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When dozens or hundreds or employees are working in one building, having a concrete plan in place to guide evacuations and employee actions can not only save lives, it ensures that everyone gets out in an orderly and safe fashion.
OSHA unveiled its preliminary list of the top 10 most-cited workplace safety violations for fiscal year 2019 at the National Safety Council Congress & Expo in San Diego earlier this month.
A well-known retail convenience store chain with more than 1,700 stores in California last week agreed to pay $1.5 million to resolve allegations that it failed to train store personnel who handled hazardous materials.
US DOT and OSHA both require training for employees who handle hazardous chemicals. Does this mean that employers must train each worker twice–once to satisfy DOT's safety training rule and once to satisfy OSHA's? No, it doesn't.
On Thursday, June 20, US DOT and OSHA will both hold public meetings in preparation for United Nations meetings in Geneva, Switzerland, where the agencies represent US interests on the subjects of chemical safety and hazardous materials transportation.
As road repair and construction projects kick into high gear for summer, so does workers’ risk of exposure to breathable silica dust. Workers can be exposed to silica during abrasive blasting work, stonecutting, rock drilling, or the manufacturing of bricks, cement, and asphalt. Silica is also used in adhesives, paints, soaps, and glass.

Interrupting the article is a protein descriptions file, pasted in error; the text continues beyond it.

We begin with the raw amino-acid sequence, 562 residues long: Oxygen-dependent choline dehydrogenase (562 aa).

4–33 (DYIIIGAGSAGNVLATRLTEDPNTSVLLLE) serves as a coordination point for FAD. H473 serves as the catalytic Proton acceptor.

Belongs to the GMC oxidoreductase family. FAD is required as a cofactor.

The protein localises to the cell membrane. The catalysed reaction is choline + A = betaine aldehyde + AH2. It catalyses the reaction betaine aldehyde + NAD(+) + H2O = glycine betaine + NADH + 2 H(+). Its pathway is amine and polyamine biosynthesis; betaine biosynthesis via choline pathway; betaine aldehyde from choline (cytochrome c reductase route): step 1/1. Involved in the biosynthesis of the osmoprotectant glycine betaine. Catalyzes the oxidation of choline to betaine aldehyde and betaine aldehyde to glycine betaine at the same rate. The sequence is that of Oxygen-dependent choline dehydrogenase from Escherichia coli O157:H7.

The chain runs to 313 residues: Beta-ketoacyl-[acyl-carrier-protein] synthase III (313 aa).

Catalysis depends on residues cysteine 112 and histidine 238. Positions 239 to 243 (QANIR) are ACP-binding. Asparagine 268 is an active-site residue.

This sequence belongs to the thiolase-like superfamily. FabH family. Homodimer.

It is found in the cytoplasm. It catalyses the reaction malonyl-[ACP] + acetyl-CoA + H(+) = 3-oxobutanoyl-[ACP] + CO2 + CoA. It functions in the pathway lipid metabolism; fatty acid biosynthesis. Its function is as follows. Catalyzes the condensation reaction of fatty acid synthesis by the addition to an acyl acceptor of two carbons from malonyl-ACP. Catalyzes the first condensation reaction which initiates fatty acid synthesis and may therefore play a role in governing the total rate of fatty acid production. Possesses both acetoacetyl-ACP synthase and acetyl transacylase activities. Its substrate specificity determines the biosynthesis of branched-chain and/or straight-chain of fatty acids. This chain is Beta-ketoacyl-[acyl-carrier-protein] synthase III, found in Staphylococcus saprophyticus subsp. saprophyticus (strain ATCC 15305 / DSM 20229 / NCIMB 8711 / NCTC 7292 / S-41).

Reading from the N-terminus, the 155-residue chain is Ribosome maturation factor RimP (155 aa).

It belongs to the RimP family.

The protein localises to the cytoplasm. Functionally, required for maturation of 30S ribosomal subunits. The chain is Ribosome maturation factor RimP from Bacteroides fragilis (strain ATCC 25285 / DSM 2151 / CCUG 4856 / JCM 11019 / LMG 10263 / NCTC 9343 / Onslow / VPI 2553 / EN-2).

If I send my employee to a HAZWOPER training course, will it cover their annual RCRA hazardous waste personnel training?
In a Request for Information (RFI) published to the Federal Register on March 11, the Occupational Safety and Health Administration requests information and comments about the requirements for forklifts and other trucks under the general industry, maritime, and construction Standards.
In January 2017, OSHA finalized new worker protections for employees exposed to beryllium and beryllium compounds. New requirements included lower permissible exposure limits (PELs) and various “ancillary provisions” for employers.
While it would be nice if these two sets of regulations lined up perfectly, the truth is that they do not regulate the exact same “things.” Do you know the difference?
Prepared by hazardous waste training leader
Lion Technology Inc., this report covers what’s
happened since the new hazardous waste rules took effect.